Fed’s Rate Cut Tone Underwhelms Expectations in Emerging Markets


Container ships in Mombasa, Kenya.

Photographer: Luis Tato/Bloomberg

Not even the U.S. Federal Reserve’s second rate cut this year could placate emerging-market investors eager for further easing to help buoy assets in less industrialized nations.

The MSCI index of developing-world currencies fell 0.2% as of 10:16 a.m. in Singapore, while a measure of stocks declined 0.2%. The Fed reduced its benchmark rate by a quarter percentage point, less than some investors and analysts expected. Fed Chair Jerome Powell also
made clear
policy makers did not expect deep rate cuts to be needed.

MSCI indexes for emerging markets trim earlier gains after central bank decision

“Given recent market resilience, the market seemed to expect an outlook for further cuts,” said Malcolm Dorson, who helps manage $640 million of emerging-market funds at Mirae Asset Global Investments in New York. “From an EM perspective, the market would have like to see this translating into supportive EM yield differentials and a weaker USD.”

Traders will probably now look beyond the Fed’s decision and start to refocus on economic data and clarity in the U.S.-China trade war as officials meet to negotiate, said Dorson, whose emerging-markets
has outperformed 98% of peers in the past year.

Here’s what analysts, strategists and money managers are saying about today’s drivers for emerging markets:

Mirae’s Dorson:

  • Powell’s comments “sounded more neutral than explicitly hawkish”
  • “Though the market hoped for a bias, Powell reiterated that the Fed remains data-dependent and will monitor and adapt to conditions meeting by meeting. I don’t think that this meeting alters the rate cutting outlook we’ve been seeing in Brazil, Russia, Mexico, and others within the asset class”

Yuji Kameoka, chief foreign-exchange analyst at Daiwa Securities Co. in Tokyo:

  • “The dollar is bought and emerging currencies are sold on speculation of a smaller chance of an additional rate cut by the Fed for the rest of this year, but I think there’s a higher chance for further reduction”
  • Based on that view, the increase in the dollar and U.S. Treasury yields as well as sell-offs of emerging-market currencies are unlikely to last long
  • The number of those who supported a cut exceeded those who were against it this time around, so there is still a possibility that those who are supporting a further reduction in rates will continue to stick to their conviction, making it more likely for another cut by the year end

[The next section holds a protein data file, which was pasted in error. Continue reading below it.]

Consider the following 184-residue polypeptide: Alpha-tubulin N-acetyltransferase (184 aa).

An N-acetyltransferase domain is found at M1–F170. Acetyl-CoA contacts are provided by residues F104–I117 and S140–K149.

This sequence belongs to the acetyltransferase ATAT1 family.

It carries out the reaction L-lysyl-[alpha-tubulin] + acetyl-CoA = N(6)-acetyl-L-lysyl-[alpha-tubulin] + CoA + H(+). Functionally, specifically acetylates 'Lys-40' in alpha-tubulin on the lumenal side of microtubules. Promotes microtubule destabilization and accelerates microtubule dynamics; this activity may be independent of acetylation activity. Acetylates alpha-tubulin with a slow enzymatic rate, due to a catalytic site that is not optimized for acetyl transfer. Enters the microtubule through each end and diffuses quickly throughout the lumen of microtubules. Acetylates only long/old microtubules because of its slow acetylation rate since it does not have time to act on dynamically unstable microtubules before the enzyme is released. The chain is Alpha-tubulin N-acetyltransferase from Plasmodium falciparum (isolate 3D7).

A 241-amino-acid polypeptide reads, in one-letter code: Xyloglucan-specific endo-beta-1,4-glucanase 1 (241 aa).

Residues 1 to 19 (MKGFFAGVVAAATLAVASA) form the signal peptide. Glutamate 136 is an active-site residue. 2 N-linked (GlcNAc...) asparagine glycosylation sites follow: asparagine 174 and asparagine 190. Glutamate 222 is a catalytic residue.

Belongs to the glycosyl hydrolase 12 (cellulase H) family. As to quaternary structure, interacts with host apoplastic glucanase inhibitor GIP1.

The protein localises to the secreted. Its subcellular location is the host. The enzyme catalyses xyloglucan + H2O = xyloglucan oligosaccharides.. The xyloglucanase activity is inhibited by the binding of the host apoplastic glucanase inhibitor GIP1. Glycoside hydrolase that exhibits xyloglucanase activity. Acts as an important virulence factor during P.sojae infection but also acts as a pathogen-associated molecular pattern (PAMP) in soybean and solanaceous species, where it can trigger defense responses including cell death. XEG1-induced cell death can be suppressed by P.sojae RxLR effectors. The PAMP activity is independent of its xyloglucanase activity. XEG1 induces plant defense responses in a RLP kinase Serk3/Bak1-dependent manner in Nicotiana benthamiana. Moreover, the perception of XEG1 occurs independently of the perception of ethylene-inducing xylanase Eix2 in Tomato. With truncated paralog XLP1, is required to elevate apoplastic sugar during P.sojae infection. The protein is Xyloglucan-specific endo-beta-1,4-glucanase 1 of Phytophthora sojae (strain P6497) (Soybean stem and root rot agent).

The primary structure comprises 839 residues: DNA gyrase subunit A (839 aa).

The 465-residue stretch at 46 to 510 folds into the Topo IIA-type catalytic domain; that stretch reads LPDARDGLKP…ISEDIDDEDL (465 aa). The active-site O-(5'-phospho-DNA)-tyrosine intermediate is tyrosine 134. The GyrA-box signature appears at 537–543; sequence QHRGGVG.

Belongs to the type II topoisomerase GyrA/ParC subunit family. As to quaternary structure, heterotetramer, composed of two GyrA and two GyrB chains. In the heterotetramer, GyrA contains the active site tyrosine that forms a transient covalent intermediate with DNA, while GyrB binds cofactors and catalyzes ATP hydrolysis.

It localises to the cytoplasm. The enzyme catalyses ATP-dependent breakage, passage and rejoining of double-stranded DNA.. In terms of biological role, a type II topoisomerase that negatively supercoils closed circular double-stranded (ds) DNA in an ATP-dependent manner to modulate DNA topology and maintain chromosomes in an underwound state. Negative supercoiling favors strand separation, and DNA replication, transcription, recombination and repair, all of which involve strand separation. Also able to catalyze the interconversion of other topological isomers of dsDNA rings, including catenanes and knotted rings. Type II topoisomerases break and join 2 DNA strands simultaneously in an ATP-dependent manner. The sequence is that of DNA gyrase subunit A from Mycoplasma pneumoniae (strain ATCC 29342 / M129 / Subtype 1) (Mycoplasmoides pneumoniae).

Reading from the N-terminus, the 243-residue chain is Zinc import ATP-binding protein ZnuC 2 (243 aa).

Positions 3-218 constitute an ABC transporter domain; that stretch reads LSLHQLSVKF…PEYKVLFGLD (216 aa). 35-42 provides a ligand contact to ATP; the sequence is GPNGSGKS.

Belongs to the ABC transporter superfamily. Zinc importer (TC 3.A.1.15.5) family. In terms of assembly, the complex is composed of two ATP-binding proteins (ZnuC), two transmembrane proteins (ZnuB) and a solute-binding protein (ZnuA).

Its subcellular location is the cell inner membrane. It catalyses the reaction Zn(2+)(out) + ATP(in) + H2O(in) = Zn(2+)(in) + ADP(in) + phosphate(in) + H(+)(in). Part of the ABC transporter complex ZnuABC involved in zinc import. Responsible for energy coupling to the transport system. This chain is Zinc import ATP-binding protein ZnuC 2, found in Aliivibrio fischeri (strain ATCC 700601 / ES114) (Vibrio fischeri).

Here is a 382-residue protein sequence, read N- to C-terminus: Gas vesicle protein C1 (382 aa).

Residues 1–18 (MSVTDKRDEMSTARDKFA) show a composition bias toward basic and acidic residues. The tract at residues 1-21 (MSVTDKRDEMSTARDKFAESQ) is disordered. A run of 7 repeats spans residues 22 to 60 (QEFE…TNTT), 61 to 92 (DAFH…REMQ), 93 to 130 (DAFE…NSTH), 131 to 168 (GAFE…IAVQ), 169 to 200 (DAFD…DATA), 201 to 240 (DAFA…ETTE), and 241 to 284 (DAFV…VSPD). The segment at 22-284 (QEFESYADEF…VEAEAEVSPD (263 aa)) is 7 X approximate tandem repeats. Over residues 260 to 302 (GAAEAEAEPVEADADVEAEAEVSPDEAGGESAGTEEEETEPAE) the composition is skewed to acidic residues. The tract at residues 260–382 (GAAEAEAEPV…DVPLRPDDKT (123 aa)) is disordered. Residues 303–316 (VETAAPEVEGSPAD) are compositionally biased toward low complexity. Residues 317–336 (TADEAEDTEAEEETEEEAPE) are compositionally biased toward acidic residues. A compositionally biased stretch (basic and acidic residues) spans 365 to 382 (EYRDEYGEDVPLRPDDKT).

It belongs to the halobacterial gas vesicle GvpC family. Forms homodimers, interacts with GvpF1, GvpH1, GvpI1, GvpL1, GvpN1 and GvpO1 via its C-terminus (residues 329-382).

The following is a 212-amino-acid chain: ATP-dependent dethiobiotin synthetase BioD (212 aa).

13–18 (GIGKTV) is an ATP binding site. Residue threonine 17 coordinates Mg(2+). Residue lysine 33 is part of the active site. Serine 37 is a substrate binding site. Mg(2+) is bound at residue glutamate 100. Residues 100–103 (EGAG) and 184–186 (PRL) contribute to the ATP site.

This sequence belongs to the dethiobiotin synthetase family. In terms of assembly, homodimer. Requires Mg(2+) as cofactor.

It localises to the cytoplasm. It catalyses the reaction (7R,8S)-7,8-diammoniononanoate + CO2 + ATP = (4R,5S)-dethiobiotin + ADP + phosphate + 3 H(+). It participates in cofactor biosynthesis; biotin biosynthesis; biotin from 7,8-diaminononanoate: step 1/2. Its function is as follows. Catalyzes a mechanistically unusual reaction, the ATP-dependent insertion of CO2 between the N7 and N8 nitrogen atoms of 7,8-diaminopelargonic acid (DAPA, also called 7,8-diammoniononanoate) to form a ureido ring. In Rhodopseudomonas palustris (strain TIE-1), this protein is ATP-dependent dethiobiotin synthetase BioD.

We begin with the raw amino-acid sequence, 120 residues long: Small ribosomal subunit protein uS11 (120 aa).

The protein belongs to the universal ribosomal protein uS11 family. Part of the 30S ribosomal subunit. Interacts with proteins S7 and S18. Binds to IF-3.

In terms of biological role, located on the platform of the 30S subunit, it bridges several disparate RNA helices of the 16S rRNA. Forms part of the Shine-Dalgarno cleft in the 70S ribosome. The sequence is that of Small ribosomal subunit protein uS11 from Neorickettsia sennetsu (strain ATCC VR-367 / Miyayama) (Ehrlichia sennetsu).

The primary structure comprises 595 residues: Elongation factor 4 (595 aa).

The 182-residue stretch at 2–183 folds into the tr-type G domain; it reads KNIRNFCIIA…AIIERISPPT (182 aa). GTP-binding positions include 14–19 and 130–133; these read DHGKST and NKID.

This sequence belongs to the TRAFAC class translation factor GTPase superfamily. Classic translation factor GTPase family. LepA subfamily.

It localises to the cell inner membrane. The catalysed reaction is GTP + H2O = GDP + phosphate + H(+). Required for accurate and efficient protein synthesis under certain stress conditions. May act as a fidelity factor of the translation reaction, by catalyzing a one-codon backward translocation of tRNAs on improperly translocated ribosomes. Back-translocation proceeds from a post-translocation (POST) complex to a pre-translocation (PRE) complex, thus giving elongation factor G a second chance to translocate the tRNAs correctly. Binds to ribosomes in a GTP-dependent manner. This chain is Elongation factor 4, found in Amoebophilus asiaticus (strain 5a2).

• All in all, the scenario of dollar weakness supporting emerging currencies remains intact

Brendan McKenna, a foreign-exchange strategist at Wells Fargo Securities in New York:

  • A lot of the strength in emerging currencies this month was tied to hopes for “more aggressive” Fed easing
  • Instead, the so-called dot plot shows that “Fed members believe no more cuts in 2019 and 2020,” which is more hawkish than markets expected
  • “I’m not surprised EMFX is giving up some gains”
  • “I could see that getting priced out over the next few weeks, especially if U.S. data remains strong like we’ve seen over the last 2-3 days”

Lale Akoner, markets strategist at Bank of New York Mellon:

  • “Markets have been calling for a higher rate cut from the Fed (a 50bps rate cut)”
  • A stronger dollar after the Fed cut by 25 basis points put some pressure on emerging markets
  • U.S. dollar “may continue to show strengthening bias as the Fed is acting cautious in cutting rates”
  • “Any significant continuation of USD strengthening will continue to put pressure on EMs”

Ilya Gofshteyn, a senior EM macro strategist at Standard Chartered in New York:

  • “Some markets participants may have expected a more explicit signal of further easing after this meeting”
  • The Fed lacks a sense of urgency, which might make emerging-market investors feel that “yield differentials will keep USD supported and further pressure EM FX”
  • Powell’s overall tone was similar to the statement’s in that even though risks appear to be to the downside, the Fed isn’t ready to promise more easing

Sonja Gibbs, managing director of global policy initiatives at the Institute of International Finance in Washington:

  • Commentary and the forward guidance wasn’t as dovish as might have been expected, judging from the dollar’s reaction here
  • The key thing is that it doesn’t seem like there’s clear consensus about how to move forward on further easing

— With assistance by Aline Oyamada, Yumi Teso, Karl Lester M Yap, and Tomoko Yamazaki

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